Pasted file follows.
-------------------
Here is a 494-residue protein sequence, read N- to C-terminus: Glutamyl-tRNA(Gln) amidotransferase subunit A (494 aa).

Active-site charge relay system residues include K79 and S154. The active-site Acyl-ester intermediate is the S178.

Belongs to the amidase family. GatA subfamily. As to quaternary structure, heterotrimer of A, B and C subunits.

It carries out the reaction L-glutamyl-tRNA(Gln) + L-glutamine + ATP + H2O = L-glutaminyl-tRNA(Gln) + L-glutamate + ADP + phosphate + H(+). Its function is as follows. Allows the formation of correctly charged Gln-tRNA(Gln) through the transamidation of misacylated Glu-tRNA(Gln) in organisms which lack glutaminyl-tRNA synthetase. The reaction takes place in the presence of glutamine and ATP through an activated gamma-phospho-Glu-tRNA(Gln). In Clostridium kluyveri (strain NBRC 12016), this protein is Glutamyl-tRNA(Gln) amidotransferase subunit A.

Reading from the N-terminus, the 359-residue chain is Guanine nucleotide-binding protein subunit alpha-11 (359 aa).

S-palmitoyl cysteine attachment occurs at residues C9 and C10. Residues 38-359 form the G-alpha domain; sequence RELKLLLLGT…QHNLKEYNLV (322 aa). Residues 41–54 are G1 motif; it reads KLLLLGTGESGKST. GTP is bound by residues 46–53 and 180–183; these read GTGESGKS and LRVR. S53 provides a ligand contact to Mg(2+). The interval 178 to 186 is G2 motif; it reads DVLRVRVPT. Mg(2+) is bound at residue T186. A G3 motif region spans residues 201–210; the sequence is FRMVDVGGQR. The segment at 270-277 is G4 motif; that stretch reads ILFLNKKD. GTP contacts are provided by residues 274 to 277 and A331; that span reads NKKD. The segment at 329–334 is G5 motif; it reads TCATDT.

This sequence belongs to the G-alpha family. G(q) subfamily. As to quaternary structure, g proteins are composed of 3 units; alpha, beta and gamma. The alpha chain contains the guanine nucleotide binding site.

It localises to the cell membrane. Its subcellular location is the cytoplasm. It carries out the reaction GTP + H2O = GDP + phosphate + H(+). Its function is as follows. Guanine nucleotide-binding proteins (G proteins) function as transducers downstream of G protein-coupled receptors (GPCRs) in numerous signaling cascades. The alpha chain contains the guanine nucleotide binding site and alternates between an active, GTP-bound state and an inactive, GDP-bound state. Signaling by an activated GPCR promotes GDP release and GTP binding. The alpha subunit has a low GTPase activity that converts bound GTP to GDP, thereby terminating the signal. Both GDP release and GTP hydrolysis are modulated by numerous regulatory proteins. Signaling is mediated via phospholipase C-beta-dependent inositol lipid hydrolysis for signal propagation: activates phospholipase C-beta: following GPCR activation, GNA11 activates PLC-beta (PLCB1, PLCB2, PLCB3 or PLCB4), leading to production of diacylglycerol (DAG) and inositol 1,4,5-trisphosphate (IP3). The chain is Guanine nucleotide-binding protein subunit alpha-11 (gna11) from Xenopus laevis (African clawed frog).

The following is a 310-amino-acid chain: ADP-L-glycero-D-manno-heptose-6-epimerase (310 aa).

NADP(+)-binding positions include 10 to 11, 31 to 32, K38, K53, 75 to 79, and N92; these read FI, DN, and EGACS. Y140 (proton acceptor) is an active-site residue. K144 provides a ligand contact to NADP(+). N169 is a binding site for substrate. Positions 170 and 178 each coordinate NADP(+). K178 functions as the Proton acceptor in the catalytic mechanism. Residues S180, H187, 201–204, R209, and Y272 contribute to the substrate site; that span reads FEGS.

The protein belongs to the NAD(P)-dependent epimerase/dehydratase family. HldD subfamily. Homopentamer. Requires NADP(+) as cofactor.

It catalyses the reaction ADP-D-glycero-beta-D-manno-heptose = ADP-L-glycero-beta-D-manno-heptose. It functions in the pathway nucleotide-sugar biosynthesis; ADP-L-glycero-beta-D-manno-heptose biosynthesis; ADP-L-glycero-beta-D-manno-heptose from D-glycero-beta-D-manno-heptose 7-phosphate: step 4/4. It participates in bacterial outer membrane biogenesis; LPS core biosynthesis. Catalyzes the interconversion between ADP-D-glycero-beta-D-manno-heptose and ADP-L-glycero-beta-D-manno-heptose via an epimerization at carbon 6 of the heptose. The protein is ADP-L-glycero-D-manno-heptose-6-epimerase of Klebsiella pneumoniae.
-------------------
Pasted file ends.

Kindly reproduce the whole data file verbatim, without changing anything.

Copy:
Here is a 494-residue protein sequence, read N- to C-terminus: Glutamyl-tRNA(Gln) amidotransferase subunit A (494 aa).

Active-site charge relay system residues include K79 and S154. The active-site Acyl-ester intermediate is the S178.

Belongs to the amidase family. GatA subfamily. As to quaternary structure, heterotrimer of A, B and C subunits.

It carries out the reaction L-glutamyl-tRNA(Gln) + L-glutamine + ATP + H2O = L-glutaminyl-tRNA(Gln) + L-glutamate + ADP + phosphate + H(+). Its function is as follows. Allows the formation of correctly charged Gln-tRNA(Gln) through the transamidation of misacylated Glu-tRNA(Gln) in organisms which lack glutaminyl-tRNA synthetase. The reaction takes place in the presence of glutamine and ATP through an activated gamma-phospho-Glu-tRNA(Gln). In Clostridium kluyveri (strain NBRC 12016), this protein is Glutamyl-tRNA(Gln) amidotransferase subunit A.

Reading from the N-terminus, the 359-residue chain is Guanine nucleotide-binding protein subunit alpha-11 (359 aa).

S-palmitoyl cysteine attachment occurs at residues C9 and C10. Residues 38-359 form the G-alpha domain; sequence RELKLLLLGT…QHNLKEYNLV (322 aa). Residues 41–54 are G1 motif; it reads KLLLLGTGESGKST. GTP is bound by residues 46–53 and 180–183; these read GTGESGKS and LRVR. S53 provides a ligand contact to Mg(2+). The interval 178 to 186 is G2 motif; it reads DVLRVRVPT. Mg(2+) is bound at residue T186. A G3 motif region spans residues 201–210; the sequence is FRMVDVGGQR. The segment at 270-277 is G4 motif; that stretch reads ILFLNKKD. GTP contacts are provided by residues 274 to 277 and A331; that span reads NKKD. The segment at 329–334 is G5 motif; it reads TCATDT.

This sequence belongs to the G-alpha family. G(q) subfamily. As to quaternary structure, g proteins are composed of 3 units; alpha, beta and gamma. The alpha chain contains the guanine nucleotide binding site.

It localises to the cell membrane. Its subcellular location is the cytoplasm. It carries out the reaction GTP + H2O = GDP + phosphate + H(+). Its function is as follows. Guanine nucleotide-binding proteins (G proteins) function as transducers downstream of G protein-coupled receptors (GPCRs) in numerous signaling cascades. The alpha chain contains the guanine nucleotide binding site and alternates between an active, GTP-bound state and an inactive, GDP-bound state. Signaling by an activated GPCR promotes GDP release and GTP binding. The alpha subunit has a low GTPase activity that converts bound GTP to GDP, thereby terminating the signal. Both GDP release and GTP hydrolysis are modulated by numerous regulatory proteins. Signaling is mediated via phospholipase C-beta-dependent inositol lipid hydrolysis for signal propagation: activates phospholipase C-beta: following GPCR activation, GNA11 activates PLC-beta (PLCB1, PLCB2, PLCB3 or PLCB4), leading to production of diacylglycerol (DAG) and inositol 1,4,5-trisphosphate (IP3). The chain is Guanine nucleotide-binding protein subunit alpha-11 (gna11) from Xenopus laevis (African clawed frog).

The following is a 310-amino-acid chain: ADP-L-glycero-D-manno-heptose-6-epimerase (310 aa).

NADP(+)-binding positions include 10 to 11, 31 to 32, K38, K53, 75 to 79, and N92; these read FI, DN, and EGACS. Y140 (proton acceptor) is an active-site residue. K144 provides a ligand contact to NADP(+). N169 is a binding site for substrate. Positions 170 and 178 each coordinate NADP(+). K178 functions as the Proton acceptor in the catalytic mechanism. Residues S180, H187, 201–204, R209, and Y272 contribute to the substrate site; that span reads FEGS.

The protein belongs to the NAD(P)-dependent epimerase/dehydratase family. HldD subfamily. Homopentamer. Requires NADP(+) as cofactor.

It catalyses the reaction ADP-D-glycero-beta-D-manno-heptose = ADP-L-glycero-beta-D-manno-heptose. It functions in the pathway nucleotide-sugar biosynthesis; ADP-L-glycero-beta-D-manno-heptose biosynthesis; ADP-L-glycero-beta-D-manno-heptose from D-glycero-beta-D-manno-heptose 7-phosphate: step 4/4. It participates in bacterial outer membrane biogenesis; LPS core biosynthesis. Catalyzes the interconversion between ADP-D-glycero-beta-D-manno-heptose and ADP-L-glycero-beta-D-manno-heptose via an epimerization at carbon 6 of the heptose. The protein is ADP-L-glycero-D-manno-heptose-6-epimerase of Klebsiella pneumoniae.